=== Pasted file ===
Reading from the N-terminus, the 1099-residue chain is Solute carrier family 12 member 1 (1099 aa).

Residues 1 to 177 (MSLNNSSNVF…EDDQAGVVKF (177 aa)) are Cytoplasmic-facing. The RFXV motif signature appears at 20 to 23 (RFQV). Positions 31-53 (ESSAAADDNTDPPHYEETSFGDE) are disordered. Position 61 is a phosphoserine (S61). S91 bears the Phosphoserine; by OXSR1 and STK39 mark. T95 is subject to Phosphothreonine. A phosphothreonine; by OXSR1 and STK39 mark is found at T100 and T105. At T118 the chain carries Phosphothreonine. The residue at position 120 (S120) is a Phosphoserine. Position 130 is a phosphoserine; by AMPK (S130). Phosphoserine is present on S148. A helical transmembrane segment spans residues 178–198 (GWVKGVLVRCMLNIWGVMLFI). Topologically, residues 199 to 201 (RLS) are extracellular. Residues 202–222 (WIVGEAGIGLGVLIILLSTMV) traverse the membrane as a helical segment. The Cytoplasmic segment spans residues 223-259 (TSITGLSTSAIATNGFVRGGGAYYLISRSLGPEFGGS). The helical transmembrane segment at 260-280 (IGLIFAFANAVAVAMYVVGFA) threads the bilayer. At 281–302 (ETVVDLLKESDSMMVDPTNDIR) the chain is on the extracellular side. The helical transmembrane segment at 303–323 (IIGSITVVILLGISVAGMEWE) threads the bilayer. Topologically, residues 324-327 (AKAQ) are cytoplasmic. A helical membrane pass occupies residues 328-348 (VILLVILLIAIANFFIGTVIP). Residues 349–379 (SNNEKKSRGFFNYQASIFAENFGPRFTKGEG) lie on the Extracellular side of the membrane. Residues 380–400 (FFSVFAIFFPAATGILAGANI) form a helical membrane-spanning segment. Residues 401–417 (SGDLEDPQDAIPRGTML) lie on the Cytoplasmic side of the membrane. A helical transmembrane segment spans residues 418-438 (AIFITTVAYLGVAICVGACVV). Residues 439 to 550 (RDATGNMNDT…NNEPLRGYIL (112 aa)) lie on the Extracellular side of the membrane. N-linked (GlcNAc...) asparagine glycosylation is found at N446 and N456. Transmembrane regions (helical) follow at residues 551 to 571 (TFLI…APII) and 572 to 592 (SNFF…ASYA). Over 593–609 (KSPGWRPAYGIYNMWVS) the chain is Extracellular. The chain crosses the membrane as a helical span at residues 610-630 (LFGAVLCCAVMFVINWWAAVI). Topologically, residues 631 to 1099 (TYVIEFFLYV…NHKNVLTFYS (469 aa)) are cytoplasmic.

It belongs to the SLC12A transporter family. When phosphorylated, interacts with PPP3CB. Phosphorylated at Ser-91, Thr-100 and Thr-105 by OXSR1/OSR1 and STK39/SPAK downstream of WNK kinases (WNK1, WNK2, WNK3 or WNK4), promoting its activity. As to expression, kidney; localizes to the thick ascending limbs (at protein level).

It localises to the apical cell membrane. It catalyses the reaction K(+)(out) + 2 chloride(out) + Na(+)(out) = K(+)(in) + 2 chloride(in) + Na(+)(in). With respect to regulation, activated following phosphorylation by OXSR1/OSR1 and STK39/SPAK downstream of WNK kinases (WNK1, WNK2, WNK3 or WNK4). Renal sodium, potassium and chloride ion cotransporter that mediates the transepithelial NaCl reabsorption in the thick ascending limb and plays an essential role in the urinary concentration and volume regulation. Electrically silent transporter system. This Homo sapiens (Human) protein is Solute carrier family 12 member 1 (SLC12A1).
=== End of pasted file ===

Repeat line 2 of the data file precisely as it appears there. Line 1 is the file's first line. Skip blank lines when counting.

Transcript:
Residues 1 to 177 (MSLNNSSNVF…EDDQAGVVKF (177 aa)) are Cytoplasmic-facing. The RFXV motif signature appears at 20 to 23 (RFQV). Positions 31-53 (ESSAAADDNTDPPHYEETSFGDE) are disordered. Position 61 is a phosphoserine (S61). S91 bears the Phosphoserine; by OXSR1 and STK39 mark. T95 is subject to Phosphothreonine. A phosphothreonine; by OXSR1 and STK39 mark is found at T100 and T105. At T118 the chain carries Phosphothreonine. The residue at position 120 (S120) is a Phosphoserine. Position 130 is a phosphoserine; by AMPK (S130). Phosphoserine is present on S148. A helical transmembrane segment spans residues 178–198 (GWVKGVLVRCMLNIWGVMLFI). Topologically, residues 199 to 201 (RLS) are extracellular. Residues 202–222 (WIVGEAGIGLGVLIILLSTMV) traverse the membrane as a helical segment. The Cytoplasmic segment spans residues 223-259 (TSITGLSTSAIATNGFVRGGGAYYLISRSLGPEFGGS). The helical transmembrane segment at 260-280 (IGLIFAFANAVAVAMYVVGFA) threads the bilayer. At 281–302 (ETVVDLLKESDSMMVDPTNDIR) the chain is on the extracellular side. The helical transmembrane segment at 303–323 (IIGSITVVILLGISVAGMEWE) threads the bilayer. Topologically, residues 324-327 (AKAQ) are cytoplasmic. A helical membrane pass occupies residues 328-348 (VILLVILLIAIANFFIGTVIP). Residues 349–379 (SNNEKKSRGFFNYQASIFAENFGPRFTKGEG) lie on the Extracellular side of the membrane. Residues 380–400 (FFSVFAIFFPAATGILAGANI) form a helical membrane-spanning segment. Residues 401–417 (SGDLEDPQDAIPRGTML) lie on the Cytoplasmic side of the membrane. A helical transmembrane segment spans residues 418-438 (AIFITTVAYLGVAICVGACVV). Residues 439 to 550 (RDATGNMNDT…NNEPLRGYIL (112 aa)) lie on the Extracellular side of the membrane. N-linked (GlcNAc...) asparagine glycosylation is found at N446 and N456. Transmembrane regions (helical) follow at residues 551 to 571 (TFLI…APII) and 572 to 592 (SNFF…ASYA). Over 593–609 (KSPGWRPAYGIYNMWVS) the chain is Extracellular. The chain crosses the membrane as a helical span at residues 610-630 (LFGAVLCCAVMFVINWWAAVI). Topologically, residues 631 to 1099 (TYVIEFFLYV…NHKNVLTFYS (469 aa)) are cytoplasmic.